the last of three posts on the local market, and it’s such a peek into their lives, isn’t it?
I highly recommend a walk through a local market near you if you’re ever on holiday – they reveal interesting things about the people that you don’t get to see at the typical tourist-packed sightseeing spots, and they also make you think hard about the way you eat. I’m pretty proud of the fact that almost all the food I eat is wholesome and freshly prepared – courtesy of mum + grandma + an interest in cooking and the fact that the asian culture places lots of importance on home-cooking-and-eating – and seeing all these fresh groceries continually renew my appreciation for them.
I’m having difficulty identifying some of the things in these photo, so help me out (or forgive me) if I get them wrong! from top:
- traditional vietnamese steamed rice cakes – these are sweet snacks that I think are called banh bo, and are variants on the standard asian rice-flour-and-coconut-milk recipe. it’s actually pretty remarkable how many permutations of these snacks (we call them kuehs in singapore, a term of indonesian origin) exist across asian regions
- baskets of different alliums: onions, garlic and shallots
- fresh rice noodles – we really wished we could bring some of these home. fresh rice noodles in vietnam have a silky texture that we don’t often get in chinese noodles, and they taste fresh and clean, rather than stodgy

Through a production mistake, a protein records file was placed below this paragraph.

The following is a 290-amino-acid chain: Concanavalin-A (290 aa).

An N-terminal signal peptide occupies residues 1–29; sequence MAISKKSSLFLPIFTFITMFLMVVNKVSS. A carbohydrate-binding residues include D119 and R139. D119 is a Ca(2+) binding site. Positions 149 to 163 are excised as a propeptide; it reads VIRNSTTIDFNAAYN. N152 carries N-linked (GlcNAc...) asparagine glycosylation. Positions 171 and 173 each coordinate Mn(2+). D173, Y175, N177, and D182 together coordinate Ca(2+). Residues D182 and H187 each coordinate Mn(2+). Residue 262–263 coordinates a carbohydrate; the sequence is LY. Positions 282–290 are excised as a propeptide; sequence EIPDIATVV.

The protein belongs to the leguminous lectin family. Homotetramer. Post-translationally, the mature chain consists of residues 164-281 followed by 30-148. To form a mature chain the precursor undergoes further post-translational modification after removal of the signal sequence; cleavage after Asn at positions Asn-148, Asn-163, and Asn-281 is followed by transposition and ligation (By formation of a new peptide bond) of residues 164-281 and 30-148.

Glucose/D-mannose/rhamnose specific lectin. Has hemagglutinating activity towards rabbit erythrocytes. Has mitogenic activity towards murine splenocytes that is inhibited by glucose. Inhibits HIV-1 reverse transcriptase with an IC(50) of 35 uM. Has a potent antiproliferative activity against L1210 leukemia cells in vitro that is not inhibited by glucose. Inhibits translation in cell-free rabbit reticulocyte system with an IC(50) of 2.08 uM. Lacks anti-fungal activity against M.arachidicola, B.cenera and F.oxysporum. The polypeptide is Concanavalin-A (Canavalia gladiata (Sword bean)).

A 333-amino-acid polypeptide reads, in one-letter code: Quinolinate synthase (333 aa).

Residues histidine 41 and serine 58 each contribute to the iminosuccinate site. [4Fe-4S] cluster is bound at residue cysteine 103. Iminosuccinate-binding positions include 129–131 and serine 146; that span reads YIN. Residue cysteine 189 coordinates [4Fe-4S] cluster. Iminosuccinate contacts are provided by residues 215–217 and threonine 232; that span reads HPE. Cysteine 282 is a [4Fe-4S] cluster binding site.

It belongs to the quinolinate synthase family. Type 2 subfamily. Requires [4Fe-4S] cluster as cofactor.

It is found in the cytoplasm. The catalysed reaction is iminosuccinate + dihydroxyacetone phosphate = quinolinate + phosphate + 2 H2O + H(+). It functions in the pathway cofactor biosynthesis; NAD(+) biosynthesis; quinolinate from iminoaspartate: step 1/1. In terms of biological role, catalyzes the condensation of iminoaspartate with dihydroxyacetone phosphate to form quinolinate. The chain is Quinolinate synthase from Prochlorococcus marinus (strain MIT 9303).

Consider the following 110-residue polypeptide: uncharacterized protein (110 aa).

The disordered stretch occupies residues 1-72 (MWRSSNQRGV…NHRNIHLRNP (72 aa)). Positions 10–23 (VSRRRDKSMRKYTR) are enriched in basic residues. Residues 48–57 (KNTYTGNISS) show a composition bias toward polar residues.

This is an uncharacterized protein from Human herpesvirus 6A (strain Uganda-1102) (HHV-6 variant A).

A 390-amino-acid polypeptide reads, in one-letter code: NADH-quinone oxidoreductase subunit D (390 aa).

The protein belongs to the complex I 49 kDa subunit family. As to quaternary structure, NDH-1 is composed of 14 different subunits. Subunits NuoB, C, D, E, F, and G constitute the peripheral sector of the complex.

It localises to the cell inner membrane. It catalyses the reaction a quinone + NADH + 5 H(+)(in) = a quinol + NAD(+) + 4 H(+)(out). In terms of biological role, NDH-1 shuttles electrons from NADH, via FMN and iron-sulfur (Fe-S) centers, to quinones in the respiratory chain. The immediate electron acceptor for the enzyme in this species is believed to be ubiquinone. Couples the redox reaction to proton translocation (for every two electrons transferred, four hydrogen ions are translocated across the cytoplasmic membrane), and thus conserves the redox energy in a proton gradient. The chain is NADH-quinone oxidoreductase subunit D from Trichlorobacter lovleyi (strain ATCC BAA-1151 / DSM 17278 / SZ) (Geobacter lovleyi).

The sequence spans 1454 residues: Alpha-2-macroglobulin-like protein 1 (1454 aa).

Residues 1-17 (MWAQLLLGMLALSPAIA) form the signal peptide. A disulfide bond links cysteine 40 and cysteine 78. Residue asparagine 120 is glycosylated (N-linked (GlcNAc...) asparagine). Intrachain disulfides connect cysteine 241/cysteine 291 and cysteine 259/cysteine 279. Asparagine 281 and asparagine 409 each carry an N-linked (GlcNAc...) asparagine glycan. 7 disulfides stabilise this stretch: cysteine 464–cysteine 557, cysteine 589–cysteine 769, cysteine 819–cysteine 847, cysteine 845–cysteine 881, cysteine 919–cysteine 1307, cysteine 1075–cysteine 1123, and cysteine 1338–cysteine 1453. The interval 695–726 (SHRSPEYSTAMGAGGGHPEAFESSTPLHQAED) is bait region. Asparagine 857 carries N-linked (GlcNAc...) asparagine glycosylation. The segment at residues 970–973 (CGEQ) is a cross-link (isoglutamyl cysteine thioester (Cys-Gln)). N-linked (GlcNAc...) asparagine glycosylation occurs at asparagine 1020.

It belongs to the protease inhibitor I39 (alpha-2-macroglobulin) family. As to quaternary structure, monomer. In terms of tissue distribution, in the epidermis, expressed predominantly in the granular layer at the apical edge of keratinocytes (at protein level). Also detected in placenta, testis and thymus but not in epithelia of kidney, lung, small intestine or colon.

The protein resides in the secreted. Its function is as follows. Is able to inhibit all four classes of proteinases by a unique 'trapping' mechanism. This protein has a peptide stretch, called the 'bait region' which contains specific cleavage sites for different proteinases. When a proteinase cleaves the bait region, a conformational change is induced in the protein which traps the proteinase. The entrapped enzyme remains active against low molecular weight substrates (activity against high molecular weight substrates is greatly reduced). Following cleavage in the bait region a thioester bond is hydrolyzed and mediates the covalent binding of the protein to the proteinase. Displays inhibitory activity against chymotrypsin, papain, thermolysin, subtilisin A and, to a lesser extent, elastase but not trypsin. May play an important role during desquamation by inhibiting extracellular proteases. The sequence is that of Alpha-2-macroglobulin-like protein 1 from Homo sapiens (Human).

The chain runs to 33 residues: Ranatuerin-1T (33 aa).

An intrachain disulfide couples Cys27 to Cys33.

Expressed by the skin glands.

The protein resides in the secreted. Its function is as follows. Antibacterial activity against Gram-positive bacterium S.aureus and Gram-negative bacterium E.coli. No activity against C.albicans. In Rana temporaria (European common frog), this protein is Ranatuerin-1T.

- peeled and ready-to-use bamboo shoots – if you’ve only had the preserved and vacuum-packed sort, these will be a revelation in crispness and taste
- all manner of preserved and pickled seafood – there are variants of preserved dried shrimp across asia which add both a delicious funk and unique umami to common dishes
- an array of condiments, legumes, beans and aromatics
- roots and edible flower petals – I don’t remember what the name of these are, but I do remember our guide telling us that the petals are used in soups
- an array of dried seafood – cantonese families (like mine) throw them into soup for a deeper, richer flavour, and the variety in vietnam is truly impressive
- different grades and types of rice
- and eggs of all sorts.